Updated: Nov 8, 2018
Original blog post by Rija, from Lantau.
It’s been many months since my last blog update.
In the meantime, a lot has happen:
Two gardening open days, five meditation retreats, below zero temperature, abnormal heavy rainfall in winter time, more planting, more container building and more insight about water management.
With the help of several volunteers over the course of a few weeks, we can now walk between garden beds in the backyard comfortably. It’s also a good path for walking meditation.
As an aside, in the last photo, you can see on the west side of the path (right side of the photo), the two sheet mulched garden beds that some of you helped built over two gardening open days. Some of the plant growing there including Kale and garland chrysanthemum (tong hau). On the east side of the path, we are growing rocket, ginger and that iron-rich purple and green leaf vegetables that I don’t know the name of in English nor Chinese.
Trimming the orange tree and power tools
At the last gardening open day, I was able to learn from Brother Law how to use and maintain all the power tools we have on the property.
The chainsaw was used to trim the dead branches and those too high of from our orange tree.
The idea is to encourage the tree to grow more sideways so we can reach the fruits when when they come up.
It turns out growing garlic is a very effective pest repellent.
I have two beds of lettuces, one had garlic planted in the midst of it, the other had not. The two garden beds are next to each other. The one without the garlic had an aphid invasion. The other one was left untouched.
After spraying the affected plants with a solution made of chopped garlic, hand soap and a bit of oil mixed in water, I have been able to get rid of the aphid infestation. now the bed looks healthy.
I’ve sown kales very liberally on most of the garden beds. Let’s wait and see to see which area is more nurturing to them.
Eco-friendly cleaning products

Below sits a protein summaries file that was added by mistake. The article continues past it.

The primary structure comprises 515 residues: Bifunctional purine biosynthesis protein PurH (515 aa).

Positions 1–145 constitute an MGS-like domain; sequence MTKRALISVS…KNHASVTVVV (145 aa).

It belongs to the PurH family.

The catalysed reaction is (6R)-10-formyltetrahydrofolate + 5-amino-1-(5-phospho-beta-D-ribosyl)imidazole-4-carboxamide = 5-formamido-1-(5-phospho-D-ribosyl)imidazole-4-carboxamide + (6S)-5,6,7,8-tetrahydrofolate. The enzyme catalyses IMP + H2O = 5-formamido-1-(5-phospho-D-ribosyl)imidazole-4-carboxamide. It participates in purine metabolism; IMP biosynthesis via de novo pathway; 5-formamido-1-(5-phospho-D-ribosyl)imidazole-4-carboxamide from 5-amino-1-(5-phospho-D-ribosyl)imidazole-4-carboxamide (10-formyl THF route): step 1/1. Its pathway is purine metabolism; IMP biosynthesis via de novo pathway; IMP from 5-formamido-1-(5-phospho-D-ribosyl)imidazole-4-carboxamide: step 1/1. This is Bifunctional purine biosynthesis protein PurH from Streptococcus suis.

Being up in the mountain in the middle of a country park, and disconnected from the city sewage, we have to be responsible with regards to to what goes out of Fa Hong. One remit of the project is to be doing regenerative activities on the land, that is not just protect the environment, but improve it. A first start is not to pollute our downward neighbours with our chemical effluents.
To that end, we’ve started making our own nature-based cleaning products. We’ve made large batch of citrus/orange peel based cleaner to replace the dish-washing liquid.
At the moment, we are still mixing it with traditional dish-washing liquid because alone, the home-made one is not as effective as traditional dish-washing liquids (which use synthetic enzymes to acquire their degreasing power).
However hope is not lost. There are three fruits who have natural enzymes: papaya, kiwi and pineapples.
We do grow papaya but they are not mature and fruit producing yet. I’m planning to plant pineapples on the slopes later in the year.
When we have access to these fruits, we won’t need the traditional dish-washing liquids at all.
For cleaning surfaces, we’ve started using solutions made of white vinegar and lemons. We use it in the kitchen and it’s very effective. We need to stock more lemon and vinegar though. Then I can install a spray in all toilets and bathroom and get rid of the chemical surface cleaning products.
Water strategy in Fa Hong’s garden
More self-watering containers
We the help of volunteer at the last gardening open day, we built more sel-watering containers. They are going be the new nursery home for tomatoes.
self-watering container allow us to not have to water the plants. Instead the plants will pull the amount of water they need from the reservoir at the bottom thtrough a process called capillary traction. Our job is make sure the reservoir have enough water by topping it every couple of weeks.
city water vs natural water
I did notice that after sustained raining, the plant in the garden looks much healthier than after I watered them using the water from city water grid.
After talking about it to a couple of gardeners, I realised we all noticed the same thing. I used to work on a farm on Cheung Chau were the water source come from a natural stream. The monasteries in the neighbourhood seems to also use mountain natural stream which is the best for plants. rain water is second best. From now on, I’m not going to use water from the city grid (which I believe is imported all the way from China through a pipe).
I do collect rain water already, and will find ways to collect some more. That’s what I’m going to use in the garden.